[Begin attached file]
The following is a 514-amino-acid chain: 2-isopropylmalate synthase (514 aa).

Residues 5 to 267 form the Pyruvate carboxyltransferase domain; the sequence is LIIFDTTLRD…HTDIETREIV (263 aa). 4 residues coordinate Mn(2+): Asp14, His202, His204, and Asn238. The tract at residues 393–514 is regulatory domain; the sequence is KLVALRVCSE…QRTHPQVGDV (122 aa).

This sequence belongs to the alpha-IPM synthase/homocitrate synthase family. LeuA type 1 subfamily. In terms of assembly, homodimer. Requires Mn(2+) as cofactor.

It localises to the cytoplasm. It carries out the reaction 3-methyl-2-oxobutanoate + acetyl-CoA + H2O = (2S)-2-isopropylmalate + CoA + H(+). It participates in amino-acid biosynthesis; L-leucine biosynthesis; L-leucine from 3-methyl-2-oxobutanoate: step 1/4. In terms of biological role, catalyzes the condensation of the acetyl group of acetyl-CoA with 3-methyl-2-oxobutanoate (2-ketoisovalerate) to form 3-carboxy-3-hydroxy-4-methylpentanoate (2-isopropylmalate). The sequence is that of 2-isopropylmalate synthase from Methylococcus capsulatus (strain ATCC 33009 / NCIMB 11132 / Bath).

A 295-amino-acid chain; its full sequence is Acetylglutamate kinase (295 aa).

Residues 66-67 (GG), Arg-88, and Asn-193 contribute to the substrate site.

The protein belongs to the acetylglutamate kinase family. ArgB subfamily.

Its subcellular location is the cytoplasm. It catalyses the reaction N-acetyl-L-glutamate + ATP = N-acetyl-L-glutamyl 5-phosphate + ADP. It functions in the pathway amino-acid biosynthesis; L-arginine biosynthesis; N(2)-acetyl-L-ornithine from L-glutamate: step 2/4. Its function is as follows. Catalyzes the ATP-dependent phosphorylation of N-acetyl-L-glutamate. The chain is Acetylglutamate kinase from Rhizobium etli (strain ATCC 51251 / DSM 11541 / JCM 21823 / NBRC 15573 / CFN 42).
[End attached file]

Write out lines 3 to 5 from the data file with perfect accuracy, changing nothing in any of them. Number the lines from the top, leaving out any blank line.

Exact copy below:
This sequence belongs to the alpha-IPM synthase/homocitrate synthase family. LeuA type 1 subfamily. In terms of assembly, homodimer. Requires Mn(2+) as cofactor.

It localises to the cytoplasm. It carries out the reaction 3-methyl-2-oxobutanoate + acetyl-CoA + H2O = (2S)-2-isopropylmalate + CoA + H(+). It participates in amino-acid biosynthesis; L-leucine biosynthesis; L-leucine from 3-methyl-2-oxobutanoate: step 1/4. In terms of biological role, catalyzes the condensation of the acetyl group of acetyl-CoA with 3-methyl-2-oxobutanoate (2-ketoisovalerate) to form 3-carboxy-3-hydroxy-4-methylpentanoate (2-isopropylmalate). The sequence is that of 2-isopropylmalate synthase from Methylococcus capsulatus (strain ATCC 33009 / NCIMB 11132 / Bath).

A 295-amino-acid chain; its full sequence is Acetylglutamate kinase (295 aa).